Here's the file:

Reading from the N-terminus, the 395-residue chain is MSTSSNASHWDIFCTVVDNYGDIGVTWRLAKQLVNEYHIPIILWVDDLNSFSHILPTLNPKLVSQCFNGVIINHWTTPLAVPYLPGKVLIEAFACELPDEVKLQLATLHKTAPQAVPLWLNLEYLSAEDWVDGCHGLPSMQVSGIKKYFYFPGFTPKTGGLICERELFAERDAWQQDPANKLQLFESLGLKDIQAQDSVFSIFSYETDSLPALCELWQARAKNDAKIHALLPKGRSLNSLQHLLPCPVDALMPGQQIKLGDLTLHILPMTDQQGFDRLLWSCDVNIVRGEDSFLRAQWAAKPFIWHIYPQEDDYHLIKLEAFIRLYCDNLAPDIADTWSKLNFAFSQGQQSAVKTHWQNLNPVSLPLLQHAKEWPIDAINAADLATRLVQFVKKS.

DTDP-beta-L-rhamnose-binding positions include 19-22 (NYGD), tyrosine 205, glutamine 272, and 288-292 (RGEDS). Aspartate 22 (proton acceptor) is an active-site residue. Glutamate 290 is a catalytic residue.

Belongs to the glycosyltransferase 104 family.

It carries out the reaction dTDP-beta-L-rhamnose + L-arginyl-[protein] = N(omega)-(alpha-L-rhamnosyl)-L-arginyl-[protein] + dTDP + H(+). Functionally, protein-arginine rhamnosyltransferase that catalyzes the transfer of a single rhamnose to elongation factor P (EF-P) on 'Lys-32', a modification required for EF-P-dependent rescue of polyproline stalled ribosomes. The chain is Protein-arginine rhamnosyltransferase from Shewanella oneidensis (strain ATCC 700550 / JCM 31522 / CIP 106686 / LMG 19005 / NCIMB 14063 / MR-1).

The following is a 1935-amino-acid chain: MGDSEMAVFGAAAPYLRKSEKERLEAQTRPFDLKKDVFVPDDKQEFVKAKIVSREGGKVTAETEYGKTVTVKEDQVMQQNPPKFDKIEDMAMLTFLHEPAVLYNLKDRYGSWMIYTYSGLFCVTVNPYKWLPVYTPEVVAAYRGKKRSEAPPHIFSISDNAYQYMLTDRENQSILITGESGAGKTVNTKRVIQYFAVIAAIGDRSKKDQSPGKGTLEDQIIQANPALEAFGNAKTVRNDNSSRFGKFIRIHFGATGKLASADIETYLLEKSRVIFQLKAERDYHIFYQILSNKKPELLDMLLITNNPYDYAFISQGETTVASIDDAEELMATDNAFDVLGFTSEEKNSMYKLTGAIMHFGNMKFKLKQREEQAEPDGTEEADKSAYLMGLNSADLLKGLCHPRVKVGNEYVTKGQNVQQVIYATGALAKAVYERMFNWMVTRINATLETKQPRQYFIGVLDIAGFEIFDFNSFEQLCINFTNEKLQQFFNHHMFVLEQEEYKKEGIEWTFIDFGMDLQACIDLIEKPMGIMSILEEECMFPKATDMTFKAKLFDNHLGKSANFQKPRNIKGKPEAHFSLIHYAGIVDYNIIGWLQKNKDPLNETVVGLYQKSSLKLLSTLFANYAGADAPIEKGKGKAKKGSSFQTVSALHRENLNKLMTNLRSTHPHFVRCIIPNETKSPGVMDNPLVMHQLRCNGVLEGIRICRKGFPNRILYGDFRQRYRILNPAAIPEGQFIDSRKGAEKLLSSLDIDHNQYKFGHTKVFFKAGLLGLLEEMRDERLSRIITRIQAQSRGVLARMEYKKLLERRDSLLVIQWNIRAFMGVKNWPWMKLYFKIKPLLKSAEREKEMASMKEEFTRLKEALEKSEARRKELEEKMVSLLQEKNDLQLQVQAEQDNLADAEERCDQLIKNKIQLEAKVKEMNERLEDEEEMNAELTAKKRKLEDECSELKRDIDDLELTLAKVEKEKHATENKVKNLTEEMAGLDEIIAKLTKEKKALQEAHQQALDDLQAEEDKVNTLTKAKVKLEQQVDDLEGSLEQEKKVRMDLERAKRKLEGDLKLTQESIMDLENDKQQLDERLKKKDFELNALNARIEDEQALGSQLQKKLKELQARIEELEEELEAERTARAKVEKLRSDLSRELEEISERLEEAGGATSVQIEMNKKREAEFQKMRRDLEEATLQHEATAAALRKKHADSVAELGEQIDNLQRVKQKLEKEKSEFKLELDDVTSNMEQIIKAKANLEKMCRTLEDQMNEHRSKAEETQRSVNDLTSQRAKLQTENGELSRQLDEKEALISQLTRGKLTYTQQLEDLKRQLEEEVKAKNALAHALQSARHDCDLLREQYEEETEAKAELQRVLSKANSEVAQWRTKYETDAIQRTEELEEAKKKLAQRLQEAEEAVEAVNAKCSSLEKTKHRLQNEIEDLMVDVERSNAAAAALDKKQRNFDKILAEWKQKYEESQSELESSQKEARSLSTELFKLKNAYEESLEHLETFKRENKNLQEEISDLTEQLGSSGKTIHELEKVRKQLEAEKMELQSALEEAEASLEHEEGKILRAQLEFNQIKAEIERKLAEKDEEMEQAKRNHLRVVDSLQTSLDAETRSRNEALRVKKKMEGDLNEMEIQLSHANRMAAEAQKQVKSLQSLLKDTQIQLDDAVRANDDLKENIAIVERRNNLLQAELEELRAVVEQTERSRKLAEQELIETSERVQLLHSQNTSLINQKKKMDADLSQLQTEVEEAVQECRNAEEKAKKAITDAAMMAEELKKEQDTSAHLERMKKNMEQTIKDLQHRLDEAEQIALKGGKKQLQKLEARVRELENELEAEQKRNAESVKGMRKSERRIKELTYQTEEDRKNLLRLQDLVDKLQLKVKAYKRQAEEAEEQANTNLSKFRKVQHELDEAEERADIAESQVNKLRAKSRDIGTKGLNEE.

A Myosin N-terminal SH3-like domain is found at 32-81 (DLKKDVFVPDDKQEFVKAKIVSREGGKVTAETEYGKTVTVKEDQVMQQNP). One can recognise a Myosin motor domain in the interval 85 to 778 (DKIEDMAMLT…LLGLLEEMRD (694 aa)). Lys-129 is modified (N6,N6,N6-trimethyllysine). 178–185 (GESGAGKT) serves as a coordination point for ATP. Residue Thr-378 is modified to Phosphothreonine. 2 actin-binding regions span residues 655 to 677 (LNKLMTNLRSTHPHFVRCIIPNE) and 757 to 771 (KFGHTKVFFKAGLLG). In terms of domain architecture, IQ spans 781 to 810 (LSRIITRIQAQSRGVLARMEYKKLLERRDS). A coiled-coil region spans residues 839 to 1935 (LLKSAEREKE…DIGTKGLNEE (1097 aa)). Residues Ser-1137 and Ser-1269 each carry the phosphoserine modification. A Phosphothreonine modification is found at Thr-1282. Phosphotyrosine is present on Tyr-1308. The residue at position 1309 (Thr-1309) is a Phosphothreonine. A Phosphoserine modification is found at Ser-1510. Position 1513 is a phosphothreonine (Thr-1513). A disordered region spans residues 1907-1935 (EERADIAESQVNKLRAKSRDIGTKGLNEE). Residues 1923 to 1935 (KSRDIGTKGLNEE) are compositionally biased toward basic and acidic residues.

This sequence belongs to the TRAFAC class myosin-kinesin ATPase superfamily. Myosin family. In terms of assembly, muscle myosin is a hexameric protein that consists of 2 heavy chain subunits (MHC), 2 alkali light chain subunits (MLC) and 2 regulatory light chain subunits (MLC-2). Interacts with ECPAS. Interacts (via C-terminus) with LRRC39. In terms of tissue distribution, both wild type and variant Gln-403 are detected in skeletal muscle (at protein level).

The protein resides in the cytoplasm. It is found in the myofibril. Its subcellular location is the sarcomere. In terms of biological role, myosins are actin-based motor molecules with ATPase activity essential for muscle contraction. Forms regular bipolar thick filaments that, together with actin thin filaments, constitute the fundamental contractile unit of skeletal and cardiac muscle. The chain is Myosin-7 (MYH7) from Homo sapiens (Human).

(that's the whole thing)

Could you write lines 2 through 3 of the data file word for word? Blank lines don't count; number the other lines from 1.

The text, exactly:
DTDP-beta-L-rhamnose-binding positions include 19-22 (NYGD), tyrosine 205, glutamine 272, and 288-292 (RGEDS). Aspartate 22 (proton acceptor) is an active-site residue. Glutamate 290 is a catalytic residue.

Belongs to the glycosyltransferase 104 family.